But what someone like Tyers would simply be unable to realise is that, our ulta thinking goes far and wide beyond the realms of cricket and traffic. And most certainly, our history of banning, and unbanning, reversing decisions, overturning orders, etc. goes way, way beyond the PCB, and its all because we're Pakistani.

Let's start from the champion of banning, unbanning, and ultra-sharp U, almost V-Turns - none other than former President Pervez Musharraf. I mean, the guy's innings was a miraculous nine-year cameo. He came on with the premise of cleaning up Pakistani politics once and for all, took the crease, banned all political parties, beat up old politicians only to turn around full circle, systematically unbanning all previously banned politicians, bringing back cricketing all-stars like Nawaz Sharif back into the foray of politics after a couple of reversed airplanes which were sent back from the airport. He passed the ultimate reversal decision, none other than the NRO, which overturned all the corruption cases in recent judicial history and even paved the way for one of the most ulta of people to come to the helm of the country to lead it for the next decade before we reverse that decision as well.

That's not all. Like cricket and traffic, the rules of democracy and liberalism were also inherited from our white, colonial fathers. But look at our wavering record! We've gone through three dictatorships, followed by democratic regimes and each time the masses have reversed their decision on democracy, following a complete U-Turn into military rule. Forget the likes of Shoaib Akthar chucking his way back into international cricket after being banned, after 9/11 we 'banned' all terrorist outfits operating out of the country, and since that ban, terror outfits have only grown prodigiously in these fair lands.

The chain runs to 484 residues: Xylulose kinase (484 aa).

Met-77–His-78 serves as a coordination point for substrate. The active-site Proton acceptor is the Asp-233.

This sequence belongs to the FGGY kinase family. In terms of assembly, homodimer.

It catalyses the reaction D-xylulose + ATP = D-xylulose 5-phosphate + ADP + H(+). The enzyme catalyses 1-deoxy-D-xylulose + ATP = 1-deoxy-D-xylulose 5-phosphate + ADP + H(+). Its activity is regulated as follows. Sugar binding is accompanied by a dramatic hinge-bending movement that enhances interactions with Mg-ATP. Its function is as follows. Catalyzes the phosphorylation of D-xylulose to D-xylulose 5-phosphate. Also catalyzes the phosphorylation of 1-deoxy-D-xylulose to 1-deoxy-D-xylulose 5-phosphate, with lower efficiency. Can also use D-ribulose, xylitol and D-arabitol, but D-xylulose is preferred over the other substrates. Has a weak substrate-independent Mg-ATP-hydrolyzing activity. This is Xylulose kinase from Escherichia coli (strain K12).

The list goes on - the Punjab government banned late night cellphone packages so that the youth doesn't get too corrupted talking to their boy/girlfriends all night, only to make the whole enterprise even more thrilling. We banned Facebook due to its blaspheming activities, but only for two weeks, after which the Lahore High Court reversed its decision and now Facebook is back with an even bigger bang. If we analyse these patterns closely, anything that's gotten banned has come back stronger and more powerful than ever.

I think our ulta mentalities and terra ways of thinking have it so, that forbidden pleasures are the ones we enjoy the most, like running a red light or playing a reverse sweep. We love breaking the rules, banning the rules, ignoring the bana and subsequently, reversing our original ban. This kind of behaviour pattern goes far beyond the realm of understanding of our simple-minded colonising friends, who were sadly unable to understand it during periods of colonisaion, de-colonisation and now reverse-colonisation. Talk about U-Turns.

Lahore-based Asif Akhtar is interested in critical social discourse as well as the expressive facets of reactive art and is one of the schizophrenic narrators of a graphic novel. He blogs at, can be found on Facebook and tweets at

The views expressed by this blogger and in the following reader comments do not necessarily represent the views and policies of the Dawn Media Group.